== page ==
I started training three months before I set off for Kilimanjaro. Just as I was beginning to hike in earnest, I heard my only brother had died of a heart attack while hiking in the mountains in Cape Town. He was just 53. I was in shock, but I vowed to honour him with my climb.

Description: I would hike at the Voortrekker Monument’s nature reserve

the Voortrekker Monument’s nature reserve

My training schedule was rigorous. On Mondays and Wednesdays, I would jog for 5km. On Tuesdays and Thursdays, I would hike at the Voortrekker Monument’s nature reserve, then tackle the huge steps at the amphitheatre – there are more than 100. On Saturdays, I’d walk or hike in my neighbourhood. Fridays and Sundays were my rest days. I kept this up for three months – in the heart of winter – and lost about 10kg! I also became very fit.

The strength to summit

I set off for Tanzania in group of five – I was the only women in the group. The week before we’d left, I’d become ill. All the vaccines I had must have destroyed my immunity, because I had flu, sinus problems and no voice!

We took the scenic Machame Route, which involves seven days of climbing. You need to climb fairly slowly to acclimatize. The first few days were hard but enjoyable. The hiking cleared my head and I wasn’t in much pain, despite my scoliosis and the weight of my backpack.

On day six, we began the ascent to summit from base camp, Barafu Camp. This is where the climb becomes truly challenging. You trudge through loose, black lava in the dark and because the air is thin, you find yourself running out of energy. We’d been warned about altitude sickness. Although I was nauseous, I wasn’t able to throw up, though I was surrounded by people who would vomit and either carry on or drop out!

Strangely enough, despite a mild stomach upset and bloatedness, I wasn’t that ill. I was absolutely driven to summit. Later my guide – who’d also been my sister’s guide – said, “I knew you would make it. You’re strong like your sister!”

I was very emotional when I summited. I remember looking back as the fireball of the sun turned the glaciers gold – it was beautiful.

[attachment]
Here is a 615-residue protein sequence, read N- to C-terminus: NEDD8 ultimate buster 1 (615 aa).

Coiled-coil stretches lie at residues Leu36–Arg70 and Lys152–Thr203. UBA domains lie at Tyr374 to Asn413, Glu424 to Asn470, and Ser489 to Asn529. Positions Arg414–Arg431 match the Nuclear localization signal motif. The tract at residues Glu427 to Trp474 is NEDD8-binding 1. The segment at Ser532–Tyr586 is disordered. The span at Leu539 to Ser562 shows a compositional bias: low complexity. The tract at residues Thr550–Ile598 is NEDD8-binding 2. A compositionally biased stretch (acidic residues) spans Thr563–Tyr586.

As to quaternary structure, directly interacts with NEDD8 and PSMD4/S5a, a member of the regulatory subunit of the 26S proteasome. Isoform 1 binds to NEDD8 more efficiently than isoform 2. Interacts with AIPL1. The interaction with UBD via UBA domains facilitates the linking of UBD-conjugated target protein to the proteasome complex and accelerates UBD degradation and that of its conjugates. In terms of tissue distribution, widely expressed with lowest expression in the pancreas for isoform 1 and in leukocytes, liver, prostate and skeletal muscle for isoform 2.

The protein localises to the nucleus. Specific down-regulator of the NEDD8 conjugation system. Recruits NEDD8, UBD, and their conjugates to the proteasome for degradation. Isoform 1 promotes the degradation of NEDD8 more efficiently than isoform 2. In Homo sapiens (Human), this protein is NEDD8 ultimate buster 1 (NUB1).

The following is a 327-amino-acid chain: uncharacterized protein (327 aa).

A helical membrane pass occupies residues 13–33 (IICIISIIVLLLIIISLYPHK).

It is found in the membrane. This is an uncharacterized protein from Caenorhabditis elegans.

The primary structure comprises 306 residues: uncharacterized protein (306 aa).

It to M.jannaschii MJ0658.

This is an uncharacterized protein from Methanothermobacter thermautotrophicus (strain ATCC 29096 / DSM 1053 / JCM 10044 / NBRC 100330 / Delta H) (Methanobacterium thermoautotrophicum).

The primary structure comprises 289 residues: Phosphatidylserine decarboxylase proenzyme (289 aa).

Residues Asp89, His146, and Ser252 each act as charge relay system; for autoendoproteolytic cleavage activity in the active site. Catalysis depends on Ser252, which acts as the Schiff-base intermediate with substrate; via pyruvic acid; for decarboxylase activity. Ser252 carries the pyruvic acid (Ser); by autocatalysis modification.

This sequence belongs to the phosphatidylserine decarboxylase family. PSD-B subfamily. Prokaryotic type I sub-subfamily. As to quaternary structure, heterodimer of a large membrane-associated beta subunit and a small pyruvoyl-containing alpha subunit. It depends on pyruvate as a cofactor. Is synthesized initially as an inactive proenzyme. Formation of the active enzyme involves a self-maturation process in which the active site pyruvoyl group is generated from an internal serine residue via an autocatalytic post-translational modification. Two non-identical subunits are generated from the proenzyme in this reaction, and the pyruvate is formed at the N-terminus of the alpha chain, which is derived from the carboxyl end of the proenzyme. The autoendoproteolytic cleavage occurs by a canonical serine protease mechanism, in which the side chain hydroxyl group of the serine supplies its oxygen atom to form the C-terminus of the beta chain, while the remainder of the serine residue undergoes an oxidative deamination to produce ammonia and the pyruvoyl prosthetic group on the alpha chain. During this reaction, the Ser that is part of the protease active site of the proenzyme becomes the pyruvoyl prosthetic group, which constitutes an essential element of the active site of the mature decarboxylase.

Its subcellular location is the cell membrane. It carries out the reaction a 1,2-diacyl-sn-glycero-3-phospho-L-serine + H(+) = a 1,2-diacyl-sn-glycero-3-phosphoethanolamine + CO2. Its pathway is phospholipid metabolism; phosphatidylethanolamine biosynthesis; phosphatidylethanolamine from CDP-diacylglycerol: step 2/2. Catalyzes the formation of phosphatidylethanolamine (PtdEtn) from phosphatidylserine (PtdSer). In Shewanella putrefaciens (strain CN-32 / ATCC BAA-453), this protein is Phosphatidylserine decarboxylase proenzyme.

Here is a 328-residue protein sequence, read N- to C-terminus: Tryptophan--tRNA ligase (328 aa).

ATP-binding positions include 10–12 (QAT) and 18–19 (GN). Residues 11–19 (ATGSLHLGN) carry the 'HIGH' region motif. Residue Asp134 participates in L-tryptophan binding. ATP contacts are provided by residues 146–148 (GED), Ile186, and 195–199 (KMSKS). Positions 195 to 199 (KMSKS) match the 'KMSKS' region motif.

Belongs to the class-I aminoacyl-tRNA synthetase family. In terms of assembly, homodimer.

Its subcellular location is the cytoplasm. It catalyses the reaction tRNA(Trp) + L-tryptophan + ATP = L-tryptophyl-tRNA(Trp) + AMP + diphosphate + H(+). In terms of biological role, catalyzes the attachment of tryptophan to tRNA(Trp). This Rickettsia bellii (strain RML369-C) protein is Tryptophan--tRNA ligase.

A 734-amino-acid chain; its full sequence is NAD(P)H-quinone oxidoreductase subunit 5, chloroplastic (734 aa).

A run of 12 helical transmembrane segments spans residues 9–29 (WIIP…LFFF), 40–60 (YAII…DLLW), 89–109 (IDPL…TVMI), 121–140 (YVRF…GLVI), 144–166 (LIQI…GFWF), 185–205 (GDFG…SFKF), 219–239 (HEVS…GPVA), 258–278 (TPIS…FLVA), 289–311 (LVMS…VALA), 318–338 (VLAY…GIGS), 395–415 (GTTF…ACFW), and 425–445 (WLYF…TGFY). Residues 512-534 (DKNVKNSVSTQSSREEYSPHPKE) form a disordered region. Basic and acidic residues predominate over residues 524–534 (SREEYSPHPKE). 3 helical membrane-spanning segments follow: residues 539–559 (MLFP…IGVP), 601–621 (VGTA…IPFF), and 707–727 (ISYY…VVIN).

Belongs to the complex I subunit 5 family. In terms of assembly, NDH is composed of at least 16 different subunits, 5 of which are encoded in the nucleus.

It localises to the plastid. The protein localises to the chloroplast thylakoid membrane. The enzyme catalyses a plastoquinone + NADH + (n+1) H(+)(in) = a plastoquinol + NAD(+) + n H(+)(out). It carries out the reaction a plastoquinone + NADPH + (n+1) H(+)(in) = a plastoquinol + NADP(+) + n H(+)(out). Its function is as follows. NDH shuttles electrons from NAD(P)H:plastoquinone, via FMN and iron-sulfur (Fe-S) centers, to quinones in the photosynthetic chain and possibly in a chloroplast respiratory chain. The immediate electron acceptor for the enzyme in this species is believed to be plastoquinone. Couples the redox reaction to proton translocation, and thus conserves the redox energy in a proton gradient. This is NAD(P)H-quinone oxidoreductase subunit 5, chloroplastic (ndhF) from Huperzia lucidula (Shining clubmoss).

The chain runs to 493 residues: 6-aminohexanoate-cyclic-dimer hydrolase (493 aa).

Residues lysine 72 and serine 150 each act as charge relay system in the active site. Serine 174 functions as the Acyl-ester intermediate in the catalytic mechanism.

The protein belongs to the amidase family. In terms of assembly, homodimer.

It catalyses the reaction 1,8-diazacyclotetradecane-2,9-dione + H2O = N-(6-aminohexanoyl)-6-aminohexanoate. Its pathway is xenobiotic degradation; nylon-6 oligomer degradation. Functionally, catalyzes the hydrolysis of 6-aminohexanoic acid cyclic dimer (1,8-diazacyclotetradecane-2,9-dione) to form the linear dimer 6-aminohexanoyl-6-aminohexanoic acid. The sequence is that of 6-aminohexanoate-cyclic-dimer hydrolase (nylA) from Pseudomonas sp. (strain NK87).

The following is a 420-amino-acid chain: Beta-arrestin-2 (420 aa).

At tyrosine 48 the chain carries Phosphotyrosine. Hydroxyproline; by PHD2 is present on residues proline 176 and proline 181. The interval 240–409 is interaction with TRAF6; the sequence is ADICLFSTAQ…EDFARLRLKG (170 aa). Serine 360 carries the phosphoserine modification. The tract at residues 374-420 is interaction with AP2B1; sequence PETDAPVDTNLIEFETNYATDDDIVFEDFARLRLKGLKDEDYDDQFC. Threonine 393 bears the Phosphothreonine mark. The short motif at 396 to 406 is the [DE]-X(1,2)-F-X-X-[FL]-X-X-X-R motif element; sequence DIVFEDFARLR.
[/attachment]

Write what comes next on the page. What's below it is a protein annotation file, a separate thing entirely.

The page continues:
I was exhausted, could and in pain, but thanks to my guides – who would often offer me a hand or relieve me of my back-pack – I made it: It took 14 hours to make the 22km ascent and descent, which tells you how grueling it is.

It seems incredible to me that the person who summited was also the person who might not have walked again. But in a sense, I had never visualized otherwise – I’ve always been stubborn.

When I made the final descent, my sister was there to meet me. The first thing I said to her was: “Why didn’t you tell me it was so hard?!”

It was definitely the toughest thing I’ve ever done in my life. But now I have no excuses – I can never say “I can’t do this.” I can!

Description: At 5,895m/19,340ft Mt Kilimanjaro is the highest mountain in Tanzania and in all Africa

At 5,895m/19,340ft Mt Kilimanjaro is the highest mountain in Tanzania and in all Africa

What I’ve learnt

1.    Believe. Believe. Believe.  I never accepted I might be paralysed and not walk again. I also never thought for a second I wouldn’t summit Kilimanjaro.

2.    If you find long-term goals daunting, set short-term ones that will eventually help you achieve the long-term ones. And finish what you start!

3.    The power of positive thinking can change and improve your life. Maintaining positive thinking will bring success and happiness.

4.    Always persevere to overcome. O overcame my fear of heights to climb a mountain.

Nelson Mandela’s Long Walk to Freedom inspired me to never give up on a better life. It is possible.